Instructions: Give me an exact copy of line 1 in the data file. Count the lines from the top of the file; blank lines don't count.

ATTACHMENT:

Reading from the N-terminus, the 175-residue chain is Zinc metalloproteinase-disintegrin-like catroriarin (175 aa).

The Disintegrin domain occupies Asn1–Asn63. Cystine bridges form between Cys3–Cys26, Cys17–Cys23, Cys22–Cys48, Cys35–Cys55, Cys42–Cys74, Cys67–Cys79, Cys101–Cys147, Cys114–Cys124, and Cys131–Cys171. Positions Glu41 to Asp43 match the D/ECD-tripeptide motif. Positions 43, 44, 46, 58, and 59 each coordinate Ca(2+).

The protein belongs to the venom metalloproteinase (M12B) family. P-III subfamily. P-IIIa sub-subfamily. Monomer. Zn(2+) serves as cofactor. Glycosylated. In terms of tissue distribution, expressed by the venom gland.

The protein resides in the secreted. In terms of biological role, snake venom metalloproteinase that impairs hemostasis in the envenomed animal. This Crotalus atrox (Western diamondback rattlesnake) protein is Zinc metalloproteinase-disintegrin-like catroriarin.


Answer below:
Reading from the N-terminus, the 175-residue chain is Zinc metalloproteinase-disintegrin-like catroriarin (175 aa).